“I was a poor kid,” Tejada told reporters. “I wanted to sign a professional contract, and that was the only way to do it. I didn’t want or mean to do anything wrong. At the time, I was two years older than they thought.”
7. The Manti Te’o Hoax
A brief rundown of Lennay Kekua, and the duping of former Notre Dame linebacker Manti Te’o.
Te'o received a call in December 2012 from the individual responsible for the hoax claiming his dead girlfriend is alive. The Notre Dame linebacker had been honestly duped, but he continued giving interviews with the narrative that his girlfriend was dead to postpone the firestorm of public opinion.
8. Bobby Valentine Promises He Wasn’t Disguised
After being tossed from a game in 1999, former manager Bobby Valentine admitted he wore a disguise so he could watch the final two innings of the contest.
He did not, however, enter that dang dugout, according to Valentine.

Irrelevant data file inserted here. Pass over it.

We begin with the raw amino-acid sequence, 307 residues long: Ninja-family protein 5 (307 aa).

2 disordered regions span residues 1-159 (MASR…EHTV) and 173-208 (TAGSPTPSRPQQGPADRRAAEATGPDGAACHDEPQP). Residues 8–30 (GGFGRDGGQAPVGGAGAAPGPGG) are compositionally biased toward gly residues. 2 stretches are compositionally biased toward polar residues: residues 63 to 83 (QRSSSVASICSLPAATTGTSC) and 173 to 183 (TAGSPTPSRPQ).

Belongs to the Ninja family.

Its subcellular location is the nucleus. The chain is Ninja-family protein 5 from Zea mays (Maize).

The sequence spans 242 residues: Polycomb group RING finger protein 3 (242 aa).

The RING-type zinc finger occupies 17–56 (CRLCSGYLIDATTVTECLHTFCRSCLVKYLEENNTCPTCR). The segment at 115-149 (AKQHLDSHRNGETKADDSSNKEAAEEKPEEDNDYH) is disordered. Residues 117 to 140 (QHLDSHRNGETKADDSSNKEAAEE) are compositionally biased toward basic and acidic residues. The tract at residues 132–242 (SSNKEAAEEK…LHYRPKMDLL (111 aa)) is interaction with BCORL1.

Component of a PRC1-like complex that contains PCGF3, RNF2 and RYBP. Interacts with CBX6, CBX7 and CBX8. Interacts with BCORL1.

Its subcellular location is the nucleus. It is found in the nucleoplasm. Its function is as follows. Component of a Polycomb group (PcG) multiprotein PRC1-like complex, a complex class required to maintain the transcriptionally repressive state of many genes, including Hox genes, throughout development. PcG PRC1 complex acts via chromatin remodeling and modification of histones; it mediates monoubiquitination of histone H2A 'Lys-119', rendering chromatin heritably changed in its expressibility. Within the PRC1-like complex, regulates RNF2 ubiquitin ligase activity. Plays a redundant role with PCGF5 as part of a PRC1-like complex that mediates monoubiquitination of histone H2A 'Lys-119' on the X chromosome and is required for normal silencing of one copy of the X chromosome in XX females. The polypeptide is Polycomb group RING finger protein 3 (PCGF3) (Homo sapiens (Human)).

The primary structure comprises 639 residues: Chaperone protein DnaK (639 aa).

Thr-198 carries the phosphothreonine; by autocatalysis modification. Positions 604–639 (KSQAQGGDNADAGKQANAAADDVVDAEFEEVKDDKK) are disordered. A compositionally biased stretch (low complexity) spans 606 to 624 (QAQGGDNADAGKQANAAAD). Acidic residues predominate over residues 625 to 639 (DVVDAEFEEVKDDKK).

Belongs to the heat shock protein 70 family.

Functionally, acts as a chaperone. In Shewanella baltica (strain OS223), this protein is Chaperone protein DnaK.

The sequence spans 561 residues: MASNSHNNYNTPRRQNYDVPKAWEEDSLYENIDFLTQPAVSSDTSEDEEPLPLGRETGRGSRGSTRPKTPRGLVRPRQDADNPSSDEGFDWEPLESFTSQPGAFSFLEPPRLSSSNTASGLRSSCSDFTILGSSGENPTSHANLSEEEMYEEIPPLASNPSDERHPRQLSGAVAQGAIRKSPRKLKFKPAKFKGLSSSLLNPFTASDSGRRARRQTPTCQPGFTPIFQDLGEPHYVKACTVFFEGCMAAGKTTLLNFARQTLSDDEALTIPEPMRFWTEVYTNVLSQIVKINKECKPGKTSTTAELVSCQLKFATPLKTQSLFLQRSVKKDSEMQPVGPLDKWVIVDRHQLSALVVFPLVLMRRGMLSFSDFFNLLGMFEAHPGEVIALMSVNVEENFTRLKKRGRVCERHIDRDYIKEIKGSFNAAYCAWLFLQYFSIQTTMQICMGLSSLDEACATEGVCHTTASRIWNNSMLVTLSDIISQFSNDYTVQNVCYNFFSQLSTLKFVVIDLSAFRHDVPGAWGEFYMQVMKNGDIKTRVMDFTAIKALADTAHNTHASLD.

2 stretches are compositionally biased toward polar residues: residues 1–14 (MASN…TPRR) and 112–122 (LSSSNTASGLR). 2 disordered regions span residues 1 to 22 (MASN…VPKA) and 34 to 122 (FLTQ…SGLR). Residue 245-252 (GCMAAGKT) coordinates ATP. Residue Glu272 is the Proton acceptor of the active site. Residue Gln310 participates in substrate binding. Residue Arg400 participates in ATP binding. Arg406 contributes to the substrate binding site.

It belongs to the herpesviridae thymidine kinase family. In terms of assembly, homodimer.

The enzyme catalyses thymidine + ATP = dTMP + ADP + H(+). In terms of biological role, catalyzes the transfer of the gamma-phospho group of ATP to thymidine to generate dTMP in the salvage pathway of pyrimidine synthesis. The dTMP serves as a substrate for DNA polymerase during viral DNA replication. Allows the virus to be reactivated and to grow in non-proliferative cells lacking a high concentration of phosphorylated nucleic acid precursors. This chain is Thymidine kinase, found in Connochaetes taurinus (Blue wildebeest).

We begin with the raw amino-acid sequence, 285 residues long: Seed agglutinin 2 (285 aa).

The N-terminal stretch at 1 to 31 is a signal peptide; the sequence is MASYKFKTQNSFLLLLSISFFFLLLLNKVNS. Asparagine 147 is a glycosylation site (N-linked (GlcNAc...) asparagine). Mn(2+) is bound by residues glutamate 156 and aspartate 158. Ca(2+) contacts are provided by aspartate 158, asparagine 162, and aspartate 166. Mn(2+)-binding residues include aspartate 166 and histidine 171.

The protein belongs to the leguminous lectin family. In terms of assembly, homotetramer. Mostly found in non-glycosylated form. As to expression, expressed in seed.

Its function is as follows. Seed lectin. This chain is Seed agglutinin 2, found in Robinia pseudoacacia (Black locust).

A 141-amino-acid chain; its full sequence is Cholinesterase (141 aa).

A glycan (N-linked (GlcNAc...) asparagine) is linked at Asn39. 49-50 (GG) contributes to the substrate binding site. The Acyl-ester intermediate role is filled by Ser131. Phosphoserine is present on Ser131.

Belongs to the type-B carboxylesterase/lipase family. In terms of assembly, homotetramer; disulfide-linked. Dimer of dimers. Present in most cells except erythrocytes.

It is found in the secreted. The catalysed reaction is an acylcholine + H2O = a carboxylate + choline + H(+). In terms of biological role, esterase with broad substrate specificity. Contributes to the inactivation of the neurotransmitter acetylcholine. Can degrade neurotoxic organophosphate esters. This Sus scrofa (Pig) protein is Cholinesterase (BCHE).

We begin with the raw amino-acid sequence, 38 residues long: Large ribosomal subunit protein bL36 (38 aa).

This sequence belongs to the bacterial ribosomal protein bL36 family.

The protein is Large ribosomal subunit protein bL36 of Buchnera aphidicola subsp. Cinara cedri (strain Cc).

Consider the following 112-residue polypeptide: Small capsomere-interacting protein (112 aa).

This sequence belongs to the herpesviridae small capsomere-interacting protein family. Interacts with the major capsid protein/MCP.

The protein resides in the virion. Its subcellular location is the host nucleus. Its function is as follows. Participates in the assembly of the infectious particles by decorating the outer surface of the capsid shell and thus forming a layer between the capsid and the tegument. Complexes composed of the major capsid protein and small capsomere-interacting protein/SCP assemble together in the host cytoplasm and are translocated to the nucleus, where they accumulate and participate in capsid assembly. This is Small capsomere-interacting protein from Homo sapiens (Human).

“I absolutely was never in the dugout.” -- Bobby Valentine, June 1999.
9. Michael Vick Says He Doesn’t Fight Dogs
In retrospect, Michael Vick should’ve embraced his “My whole life was a lie” stance a lot earlier after his whole dog-fighting scandal broke in 2007.
“I take these charges very seriously, and look forward to clearing my good name,” Vick said in a statement to the press.
10. Warren Sapp Still Has his Super Bowl Ring
After filing for bankruptcy in 2012, former NFL great Warren Sapp was forced to sell off his assets, which included a “Large Nude women painting.”
Missing from the liquidation sale was one very valuable item—Sapp’s Super Bowl XXXVII ring, which he claimed he had lost.
People spotted the same lost Super Bowl ring on Sapp’s finger at the Buccaneers’ 10th anniversary celebration in December 2012. Sapp claims he found the ring after losing it for awhile. Funny how that pans out.
11. Rosie Ruiz Fakes Her Way to Boston Marathon Victory
Rosie Ruiz said she ran—and won—the 1980 Boston Marathon.
She did not.
12. Diego Maradona’s “Hand of God” Goal
Argentine soccer legend Diego Maradona was perhaps the greatest player the beautiful sport has ever seen, but even a man of his legendary stature couldn’t worm around the fact that he hand-balled a goal into the net at the 1986 World Cup.
That’s not to say he didn’t try, however.